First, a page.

With basketball season in full swing and winter weather affecting large areas of the country, it’s peak season for ankle sprains, one of the most common musculoskeletal injuries in the U.S. And yet physical therapists point out that incidents of ankle sprains can be minimized through simple strength, balance and flexibility exercises.
“A sprain occurs when your ankle is forced to move out of its normal position, which can cause one or more of the ankle’s ligaments to stretch, partially tear or tear completely,” states the Mayo Clinic on its website. “Causes of a sprained ankle might include a fall that causes your ankle to twist, landing awkwardly on your foot after jumping or pivoting, or walking or exercising on an uneven surface.”
If you’ve ever had a sprained ankle (there are a lot of you), you’re in good company.
According to the American College of Sports Medicine (ACSM), 25,000 people suffer ankle sprains every day in the U.S. That’s around 9 million ankle sprains each year, accounting for nearly half of all sports injuries. One study found that ankle sprains account for nearly one-third of all reported sports injuries, with 41 percent of these injuries related to basketball – from awkward landings, oftentimes on a player’s foot.
About three out of four ankle sprains are the classic rolled ankles, or inward “inversion sprains.” Such injuries vary in grade, based on the extent of injury to the ligament, leading to pain, swelling, weakness and instability.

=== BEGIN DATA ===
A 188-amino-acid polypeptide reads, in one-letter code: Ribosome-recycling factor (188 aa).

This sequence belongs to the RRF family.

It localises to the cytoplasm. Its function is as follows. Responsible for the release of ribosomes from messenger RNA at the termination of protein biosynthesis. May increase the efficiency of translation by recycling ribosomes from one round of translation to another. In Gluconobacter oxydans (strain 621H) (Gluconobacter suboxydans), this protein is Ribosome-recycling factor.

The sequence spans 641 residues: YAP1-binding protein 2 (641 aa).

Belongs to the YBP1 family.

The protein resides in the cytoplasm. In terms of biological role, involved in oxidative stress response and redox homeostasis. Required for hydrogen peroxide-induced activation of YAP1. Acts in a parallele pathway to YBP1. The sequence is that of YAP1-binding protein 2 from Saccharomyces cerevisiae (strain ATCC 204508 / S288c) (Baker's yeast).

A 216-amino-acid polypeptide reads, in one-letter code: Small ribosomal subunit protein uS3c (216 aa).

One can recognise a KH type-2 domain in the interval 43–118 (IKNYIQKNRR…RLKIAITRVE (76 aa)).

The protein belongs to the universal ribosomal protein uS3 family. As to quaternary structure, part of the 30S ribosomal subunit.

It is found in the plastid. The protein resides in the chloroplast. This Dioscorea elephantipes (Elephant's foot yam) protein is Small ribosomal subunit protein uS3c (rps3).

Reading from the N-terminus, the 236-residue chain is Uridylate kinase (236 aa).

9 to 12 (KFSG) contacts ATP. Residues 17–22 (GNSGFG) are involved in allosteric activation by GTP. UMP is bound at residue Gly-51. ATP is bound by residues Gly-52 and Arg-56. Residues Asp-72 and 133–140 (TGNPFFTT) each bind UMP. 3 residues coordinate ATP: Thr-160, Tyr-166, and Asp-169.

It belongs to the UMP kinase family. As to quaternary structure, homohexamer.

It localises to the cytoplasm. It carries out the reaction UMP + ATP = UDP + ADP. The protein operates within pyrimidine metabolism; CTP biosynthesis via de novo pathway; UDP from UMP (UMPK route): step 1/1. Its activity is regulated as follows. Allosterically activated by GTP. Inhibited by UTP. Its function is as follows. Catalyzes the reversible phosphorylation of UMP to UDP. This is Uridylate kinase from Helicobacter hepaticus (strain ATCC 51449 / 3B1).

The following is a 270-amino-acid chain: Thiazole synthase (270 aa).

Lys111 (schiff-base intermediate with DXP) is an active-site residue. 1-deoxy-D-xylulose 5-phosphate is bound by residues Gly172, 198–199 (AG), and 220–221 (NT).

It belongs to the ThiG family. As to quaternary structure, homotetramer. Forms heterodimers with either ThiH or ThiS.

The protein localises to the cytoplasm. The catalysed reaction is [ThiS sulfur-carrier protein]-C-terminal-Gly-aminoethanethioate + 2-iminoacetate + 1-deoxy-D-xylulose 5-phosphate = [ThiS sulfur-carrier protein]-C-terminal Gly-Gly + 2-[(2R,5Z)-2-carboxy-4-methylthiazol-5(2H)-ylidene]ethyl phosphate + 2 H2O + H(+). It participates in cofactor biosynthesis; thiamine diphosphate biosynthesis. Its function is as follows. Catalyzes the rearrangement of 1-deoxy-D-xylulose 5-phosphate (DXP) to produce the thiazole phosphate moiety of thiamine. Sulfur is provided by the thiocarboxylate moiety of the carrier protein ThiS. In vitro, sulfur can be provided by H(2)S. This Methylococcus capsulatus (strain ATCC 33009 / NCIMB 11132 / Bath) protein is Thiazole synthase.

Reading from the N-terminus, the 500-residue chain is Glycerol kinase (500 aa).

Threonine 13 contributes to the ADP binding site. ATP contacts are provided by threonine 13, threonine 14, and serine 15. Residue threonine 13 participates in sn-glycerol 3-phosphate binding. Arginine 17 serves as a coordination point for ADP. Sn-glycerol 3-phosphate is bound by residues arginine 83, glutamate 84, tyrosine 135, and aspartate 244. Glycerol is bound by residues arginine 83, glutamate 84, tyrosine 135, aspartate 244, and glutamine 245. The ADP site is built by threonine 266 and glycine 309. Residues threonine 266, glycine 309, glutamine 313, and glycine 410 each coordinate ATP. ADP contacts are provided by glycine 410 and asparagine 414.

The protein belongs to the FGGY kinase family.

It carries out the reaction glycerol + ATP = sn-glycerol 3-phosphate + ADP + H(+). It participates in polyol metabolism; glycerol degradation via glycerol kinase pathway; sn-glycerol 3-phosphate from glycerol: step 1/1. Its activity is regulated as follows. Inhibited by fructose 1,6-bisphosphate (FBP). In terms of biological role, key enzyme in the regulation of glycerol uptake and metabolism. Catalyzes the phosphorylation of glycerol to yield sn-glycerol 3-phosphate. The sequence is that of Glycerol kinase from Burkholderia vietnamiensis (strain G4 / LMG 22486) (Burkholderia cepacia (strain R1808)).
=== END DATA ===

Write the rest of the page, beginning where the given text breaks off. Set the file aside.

According to the American Physical Therapy Association (APTA), consulting a physical therapist after injuring or spraining an ankle can speed up recovery time.
“Physical therapists help people with ankle sprains recover more quickly than they would without treatment,” noted the APTA. “The time it takes to heal an ankle sprain varies, but results can often be achieved in 2 to 8 weeks, Your physical therapist will work with you to design a specific treatment program that meets your needs and goals.”
A physical therapist can also create a program that will help prevent future ankle sprains – or your first ankle sprain, if your lifestyle or choice of sport may increase your chances of the injury. A preventative regiment will include training in:
Strength: Weak muscles around the ankle joint, specifically those on the outside of the ankle, can make you more susceptible to an ankle sprain. While a physical therapist can provide a customized strength program specifically for your ankle, a simple exercise you can perform at home is this: While sitting, wrap a towel around your foot for resistance as you move your foot up and down, left and right.
Balance: Proprioception is your body’s ability to sense itself relative to neighboring body parts. Low proprioception in your ankle can affect your balance and, hence, your ability to prevent ankle sprains. To get a sense of this, stand one leg and hold. Close your eyes (within reach of a wall, chair or countertop for balance) for a greater challenge. Do this once for a sense of balance; do it daily on each leg – and hold – to improve your balance over time.
Flexibility: Tightness and movement limitations up your legs and into your hips and torso can affect the stability of your ankles. It’s true! So remaining flexible and mobile not just in your ankle, but throughout your body, can dramatically improve functional and athletic performance, while decreasing the chance of ankle sprains.
If you have experienced an ankle sprain, ice and rest are important immediate steps to take. But also consult your physical therapist, which can often help diagnose your condition (sometimes consulting with an orthopedic specialist or other health care provider), who can work to put you on track to a speedy recover.